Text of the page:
American vs British: 11 trap words in English
Source: Oksana Dolinka on Yandex.Zen
English teacher Oksana Dolinka in her channel on Yandex Zen gives examples of 11 English words that baffle not only language learners, but also native speakers: depending on what meaning a particular word has in British and American English. Further - from the first person.
In the bar sits an aristocrat. An umbrella stands near the table, and tea on the table. The head of the aristocrat is decorated with a black top hat. Sir British English is drinking tea - and he is the head of everything.
The door to the bar opens with a powerful boot, spurs are cracking. An American English cowboy pulls out a revolver and shoots the cylinder off Sir British English’s head with a shot.
The cowboy straightened his hat and turned to the aristocrat:
- And you did not confuse?
The aristocrat calmly looked at the Cowboy and asked:
“Do you really consider yourself the main American?”
“There are more of my people, and I myself am stronger than you!”
- Do not forget where your legs grow from!
Suddenly two guys came up to the arguing. One of them was in a kangaroo costume, the other in a maple-leaf t-shirt:
“We wanted to, uh ...”
The cowboy and Aristocrat looked in their direction and shouted in unison:
- Well, both shut up!
The situation in English looks something like this. What is it, he is already more American, Canadian, Australian ... even Indian!
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English is the mother tongue of 380 million people on Earth. And those who simply speak it can’t be counted at all. However, there are two major players in the arena: American and British English.
It would seem that there are two twin brothers, despite the presence of one "but". More precisely, many "but". The fact that an American will not understand an Englishman because of the pronunciation is clear to everyone. What if they start texting? How can a misunderstanding arise here? Very simple!
Over the years, the spread of the language, some words have acquired a different meaning. The American says one thing, but the Englishman understands another. And vice versa. Let me show you words that have different meanings in the US and the UK. Be careful!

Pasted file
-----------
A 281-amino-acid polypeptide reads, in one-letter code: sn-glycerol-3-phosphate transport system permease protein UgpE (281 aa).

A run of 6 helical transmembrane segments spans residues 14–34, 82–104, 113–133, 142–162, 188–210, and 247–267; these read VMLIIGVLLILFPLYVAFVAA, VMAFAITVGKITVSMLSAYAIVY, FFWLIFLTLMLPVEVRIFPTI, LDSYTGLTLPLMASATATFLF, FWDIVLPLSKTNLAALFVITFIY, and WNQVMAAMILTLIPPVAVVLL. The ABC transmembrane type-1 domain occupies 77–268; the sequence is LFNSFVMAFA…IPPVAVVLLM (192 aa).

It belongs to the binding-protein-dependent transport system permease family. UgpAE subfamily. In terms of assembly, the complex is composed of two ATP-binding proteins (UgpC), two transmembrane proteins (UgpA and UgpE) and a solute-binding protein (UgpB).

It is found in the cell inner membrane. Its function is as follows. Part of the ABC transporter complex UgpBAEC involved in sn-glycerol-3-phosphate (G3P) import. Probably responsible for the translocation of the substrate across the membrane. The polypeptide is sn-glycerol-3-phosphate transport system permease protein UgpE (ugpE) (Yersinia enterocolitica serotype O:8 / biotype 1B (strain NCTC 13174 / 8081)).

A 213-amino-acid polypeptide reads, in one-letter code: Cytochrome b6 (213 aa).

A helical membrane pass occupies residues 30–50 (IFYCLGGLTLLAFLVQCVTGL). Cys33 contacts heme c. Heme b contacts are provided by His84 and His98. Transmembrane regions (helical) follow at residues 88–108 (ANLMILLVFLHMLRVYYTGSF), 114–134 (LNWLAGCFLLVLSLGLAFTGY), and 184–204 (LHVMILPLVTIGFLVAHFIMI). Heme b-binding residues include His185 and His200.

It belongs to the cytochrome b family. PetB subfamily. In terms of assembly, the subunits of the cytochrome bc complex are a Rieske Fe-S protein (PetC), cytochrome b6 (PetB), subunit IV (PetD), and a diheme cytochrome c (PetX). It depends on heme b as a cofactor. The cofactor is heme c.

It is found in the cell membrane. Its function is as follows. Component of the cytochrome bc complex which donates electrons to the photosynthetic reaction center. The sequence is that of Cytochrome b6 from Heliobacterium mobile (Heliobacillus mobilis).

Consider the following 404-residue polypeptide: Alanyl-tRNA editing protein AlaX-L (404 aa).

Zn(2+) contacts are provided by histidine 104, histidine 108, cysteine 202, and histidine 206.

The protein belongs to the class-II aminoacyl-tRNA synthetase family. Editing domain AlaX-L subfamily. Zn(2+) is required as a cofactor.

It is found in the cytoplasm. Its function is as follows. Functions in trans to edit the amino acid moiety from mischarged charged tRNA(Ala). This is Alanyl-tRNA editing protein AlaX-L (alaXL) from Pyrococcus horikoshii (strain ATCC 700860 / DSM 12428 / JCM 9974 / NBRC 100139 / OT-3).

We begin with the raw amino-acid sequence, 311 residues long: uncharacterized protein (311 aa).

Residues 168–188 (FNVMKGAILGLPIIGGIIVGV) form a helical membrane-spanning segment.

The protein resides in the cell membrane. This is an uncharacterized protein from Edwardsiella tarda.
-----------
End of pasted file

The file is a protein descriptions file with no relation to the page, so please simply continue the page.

A very common incident. In the USA, this word is called pants. And what happens if an American in England wants new trousers? A sales assistant in Britain is pretty awesome if a man asks for a pair of underpants. In British English, the word means this particular underwear item.
Did you know that English McDonald's sells potato Chips? We are talking about fried potatoes, better known to the Russian people as French fries. But in the USA chips are chips. And french fries are called french fries there.
The American may praise his football coach for a long time, but the Briton will be at a loss: why praise the bus? After all, Coach is a trainer in the USA, and in England it is just a long-distance bus.
By the way, about the coach. In America, a fitness trainer is a trainer. In the UK, trainers are sneakers.
American mothers may wonder: what does the dummy have to do with a small child? Dummy is a dummy in British English. In the US, this is called a mannequin. But the American dummy is a pacifier. By the way, in Canada it is called soother.
If your bald friend wears braces, the British will think he is a skinhead. Indeed, in British English, this word hides characteristic suspenders for trousers. But in the USA, these are braces.
In America, this word is called a raincoat or a moisture resistant jacket. But in the UK, if you call someone Anorak, you might be offended. In youth slang, this means that someone has a very boring hobby. If you fall in the rain (and fall) in London, look in parka / jacket stores.
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Oftentimes, angry Americans use this word to describe their condition. But the British, being pissed, find it difficult to somehow evaluate themselves. The thing is, in British English, it means being drunk as a lord.
This phrase often comes across people from the CIS countries abroad. In translation, this is the first floor: both in Russia and in America. But in England and Europe, the first floor is called the ground floor. Therefore, the second floor in Russia is the first floor in the UK.
All British babies wear nappies. And the American ones are diapers. It's simple - it's diapers. But lush, curly hair, an "afro" haircut in the USA is called nappy hair.
An Englishman can get into an awkward situation at an official event in the United States. And all because of the misinterpretation of the phrase fancy dress. In the USA, this means formal style: a black tuxedo for men and an evening dress for women. But in Britain, fancy dress is a unicorn costume at a school party.
The original column is published on Oksana Dolinka's blog on Yandex Zen
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